Blue-Coat Hospital, School Lane, Liverpool

Blue-Coat Hospital, School Lane, Liverpool. “Coloured print by T. Picken, in the possession of the Blue-coat Hospital, Wavertree.” Source: Muir's Bygone Liverpool, Plate 93.

Text accompanying the engraving

School Lane, in which was situated the Blue-coat Hospital, was presumably named after that charity school, although there was an ancient grammar school, originally situated in St. Nicholas' churchyard, and afterwards removed to School Lane, which was of earlier date than the Blue-coat Hospital ; indeed, the promoters of the Blue-coat School held their first meetings in that building. The condition of the poor children of Liverpool, their lack of education, and bad upbringing, excited the pity of Bryan Blundell, then a sea captain and part owner of his vessel, sailing from the Port of Liverpool, who, out of his hard-earned income, contributed no less a sum than £250, and, in conjunction with his friend the Rev. Robert Stythe, erected a small building, engaging a master at a salary of £20 per annum. Captain Blundell's affairs prospered, and he formed a resolution, maintained unto his death, to give a tenth part of his income each year to charity, and he was able to write: "I may truly say whilst I have been doing good for the children of this school, the good providence of God hath been doing good for mine, so that I hope they will be benefactors to this school when I am in the grave" — a hope that was realized. He was born in 1674, was Mayor of the town in 1721 and again in 1728, dying in the year 1756 in the eighty-second year of his life.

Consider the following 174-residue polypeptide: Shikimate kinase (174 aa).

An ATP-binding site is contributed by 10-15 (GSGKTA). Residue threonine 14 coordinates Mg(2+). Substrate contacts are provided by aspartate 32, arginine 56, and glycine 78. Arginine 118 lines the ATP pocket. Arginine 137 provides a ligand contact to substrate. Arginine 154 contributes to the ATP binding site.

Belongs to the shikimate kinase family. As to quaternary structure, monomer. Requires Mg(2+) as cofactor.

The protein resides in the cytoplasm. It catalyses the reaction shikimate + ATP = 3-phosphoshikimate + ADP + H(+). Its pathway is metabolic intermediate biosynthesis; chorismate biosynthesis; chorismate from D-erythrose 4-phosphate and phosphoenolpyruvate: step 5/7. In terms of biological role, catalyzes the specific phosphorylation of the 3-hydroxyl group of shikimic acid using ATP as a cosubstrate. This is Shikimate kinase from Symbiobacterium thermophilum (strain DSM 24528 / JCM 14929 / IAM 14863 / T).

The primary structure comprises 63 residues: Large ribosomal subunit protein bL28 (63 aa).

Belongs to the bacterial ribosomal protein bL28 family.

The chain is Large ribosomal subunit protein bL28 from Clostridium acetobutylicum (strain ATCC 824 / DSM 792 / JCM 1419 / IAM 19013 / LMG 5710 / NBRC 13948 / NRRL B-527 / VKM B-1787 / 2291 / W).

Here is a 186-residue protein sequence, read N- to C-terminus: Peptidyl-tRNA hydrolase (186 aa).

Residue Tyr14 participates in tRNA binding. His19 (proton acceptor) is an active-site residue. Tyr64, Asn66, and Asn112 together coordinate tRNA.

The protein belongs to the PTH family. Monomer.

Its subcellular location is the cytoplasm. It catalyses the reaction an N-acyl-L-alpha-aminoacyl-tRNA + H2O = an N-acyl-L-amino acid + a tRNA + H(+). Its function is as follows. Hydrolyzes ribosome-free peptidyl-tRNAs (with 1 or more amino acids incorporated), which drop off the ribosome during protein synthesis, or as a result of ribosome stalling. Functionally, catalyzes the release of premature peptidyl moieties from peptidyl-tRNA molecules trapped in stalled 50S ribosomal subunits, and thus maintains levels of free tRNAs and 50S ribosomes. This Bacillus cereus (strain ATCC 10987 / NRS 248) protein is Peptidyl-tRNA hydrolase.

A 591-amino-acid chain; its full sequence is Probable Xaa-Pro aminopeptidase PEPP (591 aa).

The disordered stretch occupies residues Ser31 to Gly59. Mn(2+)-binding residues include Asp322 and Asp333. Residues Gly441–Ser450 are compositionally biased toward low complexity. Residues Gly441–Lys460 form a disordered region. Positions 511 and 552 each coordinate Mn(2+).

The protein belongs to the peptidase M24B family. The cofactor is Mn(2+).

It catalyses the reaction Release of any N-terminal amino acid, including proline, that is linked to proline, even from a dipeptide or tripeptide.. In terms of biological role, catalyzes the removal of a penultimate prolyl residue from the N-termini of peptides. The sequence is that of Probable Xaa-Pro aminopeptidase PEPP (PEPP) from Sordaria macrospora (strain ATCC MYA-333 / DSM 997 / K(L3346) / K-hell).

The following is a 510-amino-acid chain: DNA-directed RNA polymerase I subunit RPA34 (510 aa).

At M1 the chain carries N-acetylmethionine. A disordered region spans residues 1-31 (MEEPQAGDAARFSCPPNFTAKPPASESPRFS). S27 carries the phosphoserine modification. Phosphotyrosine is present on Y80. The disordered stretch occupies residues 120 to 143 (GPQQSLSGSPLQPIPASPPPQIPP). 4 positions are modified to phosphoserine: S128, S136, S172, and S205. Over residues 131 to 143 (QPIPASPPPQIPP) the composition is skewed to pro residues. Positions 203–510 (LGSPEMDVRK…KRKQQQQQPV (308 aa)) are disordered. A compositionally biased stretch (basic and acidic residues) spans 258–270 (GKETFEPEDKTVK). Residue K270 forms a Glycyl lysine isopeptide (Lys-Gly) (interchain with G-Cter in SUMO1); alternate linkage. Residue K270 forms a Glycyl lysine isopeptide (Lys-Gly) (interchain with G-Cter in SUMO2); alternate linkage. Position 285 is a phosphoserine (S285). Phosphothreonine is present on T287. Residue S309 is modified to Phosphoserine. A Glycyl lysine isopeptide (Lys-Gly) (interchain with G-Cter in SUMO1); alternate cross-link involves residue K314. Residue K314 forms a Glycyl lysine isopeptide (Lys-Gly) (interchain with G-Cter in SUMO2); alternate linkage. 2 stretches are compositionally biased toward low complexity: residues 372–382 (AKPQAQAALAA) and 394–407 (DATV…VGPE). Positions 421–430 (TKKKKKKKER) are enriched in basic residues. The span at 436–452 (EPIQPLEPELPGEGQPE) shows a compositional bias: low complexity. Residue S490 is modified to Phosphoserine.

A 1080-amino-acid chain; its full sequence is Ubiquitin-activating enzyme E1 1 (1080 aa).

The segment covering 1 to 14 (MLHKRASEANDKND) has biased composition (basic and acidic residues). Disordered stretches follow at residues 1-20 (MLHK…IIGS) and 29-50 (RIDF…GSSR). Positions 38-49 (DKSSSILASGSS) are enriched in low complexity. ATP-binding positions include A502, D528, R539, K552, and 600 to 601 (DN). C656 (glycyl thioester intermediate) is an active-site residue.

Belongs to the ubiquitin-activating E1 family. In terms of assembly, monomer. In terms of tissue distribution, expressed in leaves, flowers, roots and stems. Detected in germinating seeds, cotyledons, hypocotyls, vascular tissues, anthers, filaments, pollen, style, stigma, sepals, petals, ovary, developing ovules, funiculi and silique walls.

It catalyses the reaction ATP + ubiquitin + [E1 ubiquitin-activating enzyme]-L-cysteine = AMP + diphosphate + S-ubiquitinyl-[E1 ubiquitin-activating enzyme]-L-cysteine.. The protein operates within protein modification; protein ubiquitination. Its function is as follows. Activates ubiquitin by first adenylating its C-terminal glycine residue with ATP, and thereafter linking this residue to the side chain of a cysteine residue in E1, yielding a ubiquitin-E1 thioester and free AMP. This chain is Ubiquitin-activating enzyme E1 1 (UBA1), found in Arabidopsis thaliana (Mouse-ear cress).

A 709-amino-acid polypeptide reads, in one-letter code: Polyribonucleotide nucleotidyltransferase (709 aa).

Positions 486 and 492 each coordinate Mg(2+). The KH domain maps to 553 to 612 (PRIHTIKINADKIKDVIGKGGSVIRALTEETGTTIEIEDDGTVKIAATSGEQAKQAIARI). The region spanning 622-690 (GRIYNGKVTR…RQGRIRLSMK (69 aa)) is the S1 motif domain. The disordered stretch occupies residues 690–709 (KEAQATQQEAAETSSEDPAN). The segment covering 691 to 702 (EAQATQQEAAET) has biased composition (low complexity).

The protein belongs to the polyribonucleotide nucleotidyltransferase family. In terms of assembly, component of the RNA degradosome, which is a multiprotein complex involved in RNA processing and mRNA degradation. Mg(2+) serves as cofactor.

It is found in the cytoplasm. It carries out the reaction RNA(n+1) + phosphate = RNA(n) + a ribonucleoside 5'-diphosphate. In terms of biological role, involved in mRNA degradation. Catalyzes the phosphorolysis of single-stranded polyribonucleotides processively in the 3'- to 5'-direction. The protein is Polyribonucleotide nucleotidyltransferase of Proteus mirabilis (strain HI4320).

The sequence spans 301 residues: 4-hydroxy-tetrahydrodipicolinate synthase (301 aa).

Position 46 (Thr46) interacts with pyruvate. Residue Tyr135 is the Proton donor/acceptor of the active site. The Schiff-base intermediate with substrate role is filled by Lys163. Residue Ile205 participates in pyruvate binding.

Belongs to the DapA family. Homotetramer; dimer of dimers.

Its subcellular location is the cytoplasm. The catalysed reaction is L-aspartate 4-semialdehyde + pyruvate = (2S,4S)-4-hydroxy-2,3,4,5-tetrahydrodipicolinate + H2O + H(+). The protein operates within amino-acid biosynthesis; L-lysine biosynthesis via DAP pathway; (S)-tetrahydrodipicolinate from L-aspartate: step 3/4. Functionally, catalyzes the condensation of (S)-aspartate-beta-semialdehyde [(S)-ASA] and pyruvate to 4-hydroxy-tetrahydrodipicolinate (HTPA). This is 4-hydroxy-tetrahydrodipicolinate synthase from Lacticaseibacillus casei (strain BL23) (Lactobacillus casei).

The building was erected in the year 1716-17, and the picture represents the March Out of the School on St. George's Day, 1843, in the presence of the Mayor, Councillors, and Governors of the school.

The school gave — and still gives in its new home — an excellent education, and a good training in character and conduct ; so that there are many men and women, now occupying good positions in all parts of the world, who have to bless the subscribers to this most useful and excellent institution for a happy and prosperous life. [94]

Formatting and text by George P. Landow. You may use this image without prior permission for any scholarly or educational purpose as long as you (1) credit the Internet Archive and the University of Toronto and (2) link your document to this URL in a web document or cite the Victorian Web in a print one.

Reference

Muir, Ramsey. Bygone Liverpool illustrated by ninety-seven plates reproduced from original paintings, drawings, manuscripts, and prints with historical descriptions by Henry S. and Harold E. Young. Liverpool: Henry Young and Sons, 1913. Internet Archive version of a copy in the University of Toronto Library


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Last modified 14 January 2013